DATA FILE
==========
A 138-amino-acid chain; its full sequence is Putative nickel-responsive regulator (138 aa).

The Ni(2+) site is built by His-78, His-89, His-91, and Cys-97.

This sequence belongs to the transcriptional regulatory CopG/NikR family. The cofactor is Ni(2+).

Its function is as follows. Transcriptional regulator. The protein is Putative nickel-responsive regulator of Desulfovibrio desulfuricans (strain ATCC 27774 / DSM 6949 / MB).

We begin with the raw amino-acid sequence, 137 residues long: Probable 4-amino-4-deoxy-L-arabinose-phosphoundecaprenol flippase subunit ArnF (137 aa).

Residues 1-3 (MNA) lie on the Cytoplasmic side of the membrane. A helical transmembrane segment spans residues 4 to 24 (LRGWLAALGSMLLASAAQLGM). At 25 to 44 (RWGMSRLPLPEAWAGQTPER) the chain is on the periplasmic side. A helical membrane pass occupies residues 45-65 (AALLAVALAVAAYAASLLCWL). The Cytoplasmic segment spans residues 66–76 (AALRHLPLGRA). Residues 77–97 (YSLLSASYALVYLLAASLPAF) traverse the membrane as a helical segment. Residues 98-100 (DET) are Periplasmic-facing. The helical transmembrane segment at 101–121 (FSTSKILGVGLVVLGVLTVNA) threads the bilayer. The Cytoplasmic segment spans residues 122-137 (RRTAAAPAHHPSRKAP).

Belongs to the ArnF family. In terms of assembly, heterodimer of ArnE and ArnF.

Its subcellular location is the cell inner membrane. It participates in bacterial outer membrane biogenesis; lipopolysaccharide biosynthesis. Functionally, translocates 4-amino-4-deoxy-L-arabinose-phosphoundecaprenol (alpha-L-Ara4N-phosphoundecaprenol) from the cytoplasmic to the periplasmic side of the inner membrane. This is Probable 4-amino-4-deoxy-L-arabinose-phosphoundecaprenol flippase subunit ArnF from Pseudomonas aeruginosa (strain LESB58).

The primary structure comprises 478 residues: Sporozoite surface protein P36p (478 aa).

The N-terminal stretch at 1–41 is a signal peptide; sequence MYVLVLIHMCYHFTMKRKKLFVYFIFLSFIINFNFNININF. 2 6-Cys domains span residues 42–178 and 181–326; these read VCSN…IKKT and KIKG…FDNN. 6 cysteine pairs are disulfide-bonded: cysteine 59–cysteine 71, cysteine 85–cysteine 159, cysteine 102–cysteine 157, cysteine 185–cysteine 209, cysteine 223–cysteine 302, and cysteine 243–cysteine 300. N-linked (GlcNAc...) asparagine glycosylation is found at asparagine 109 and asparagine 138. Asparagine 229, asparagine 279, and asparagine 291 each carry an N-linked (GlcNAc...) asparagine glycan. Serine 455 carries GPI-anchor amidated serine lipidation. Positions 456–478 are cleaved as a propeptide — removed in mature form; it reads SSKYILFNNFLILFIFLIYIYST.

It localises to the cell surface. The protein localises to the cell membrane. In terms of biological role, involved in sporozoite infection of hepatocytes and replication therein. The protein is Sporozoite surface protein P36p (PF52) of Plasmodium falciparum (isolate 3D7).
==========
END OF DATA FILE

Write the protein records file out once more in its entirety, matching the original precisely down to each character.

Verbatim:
A 138-amino-acid chain; its full sequence is Putative nickel-responsive regulator (138 aa).

The Ni(2+) site is built by His-78, His-89, His-91, and Cys-97.

This sequence belongs to the transcriptional regulatory CopG/NikR family. The cofactor is Ni(2+).

Its function is as follows. Transcriptional regulator. The protein is Putative nickel-responsive regulator of Desulfovibrio desulfuricans (strain ATCC 27774 / DSM 6949 / MB).

We begin with the raw amino-acid sequence, 137 residues long: Probable 4-amino-4-deoxy-L-arabinose-phosphoundecaprenol flippase subunit ArnF (137 aa).

Residues 1-3 (MNA) lie on the Cytoplasmic side of the membrane. A helical transmembrane segment spans residues 4 to 24 (LRGWLAALGSMLLASAAQLGM). At 25 to 44 (RWGMSRLPLPEAWAGQTPER) the chain is on the periplasmic side. A helical membrane pass occupies residues 45-65 (AALLAVALAVAAYAASLLCWL). The Cytoplasmic segment spans residues 66–76 (AALRHLPLGRA). Residues 77–97 (YSLLSASYALVYLLAASLPAF) traverse the membrane as a helical segment. Residues 98-100 (DET) are Periplasmic-facing. The helical transmembrane segment at 101–121 (FSTSKILGVGLVVLGVLTVNA) threads the bilayer. The Cytoplasmic segment spans residues 122-137 (RRTAAAPAHHPSRKAP).

Belongs to the ArnF family. In terms of assembly, heterodimer of ArnE and ArnF.

Its subcellular location is the cell inner membrane. It participates in bacterial outer membrane biogenesis; lipopolysaccharide biosynthesis. Functionally, translocates 4-amino-4-deoxy-L-arabinose-phosphoundecaprenol (alpha-L-Ara4N-phosphoundecaprenol) from the cytoplasmic to the periplasmic side of the inner membrane. This is Probable 4-amino-4-deoxy-L-arabinose-phosphoundecaprenol flippase subunit ArnF from Pseudomonas aeruginosa (strain LESB58).

The primary structure comprises 478 residues: Sporozoite surface protein P36p (478 aa).

The N-terminal stretch at 1–41 is a signal peptide; sequence MYVLVLIHMCYHFTMKRKKLFVYFIFLSFIINFNFNININF. 2 6-Cys domains span residues 42–178 and 181–326; these read VCSN…IKKT and KIKG…FDNN. 6 cysteine pairs are disulfide-bonded: cysteine 59–cysteine 71, cysteine 85–cysteine 159, cysteine 102–cysteine 157, cysteine 185–cysteine 209, cysteine 223–cysteine 302, and cysteine 243–cysteine 300. N-linked (GlcNAc...) asparagine glycosylation is found at asparagine 109 and asparagine 138. Asparagine 229, asparagine 279, and asparagine 291 each carry an N-linked (GlcNAc...) asparagine glycan. Serine 455 carries GPI-anchor amidated serine lipidation. Positions 456–478 are cleaved as a propeptide — removed in mature form; it reads SSKYILFNNFLILFIFLIYIYST.

It localises to the cell surface. The protein localises to the cell membrane. In terms of biological role, involved in sporozoite infection of hepatocytes and replication therein. The protein is Sporozoite surface protein P36p (PF52) of Plasmodium falciparum (isolate 3D7).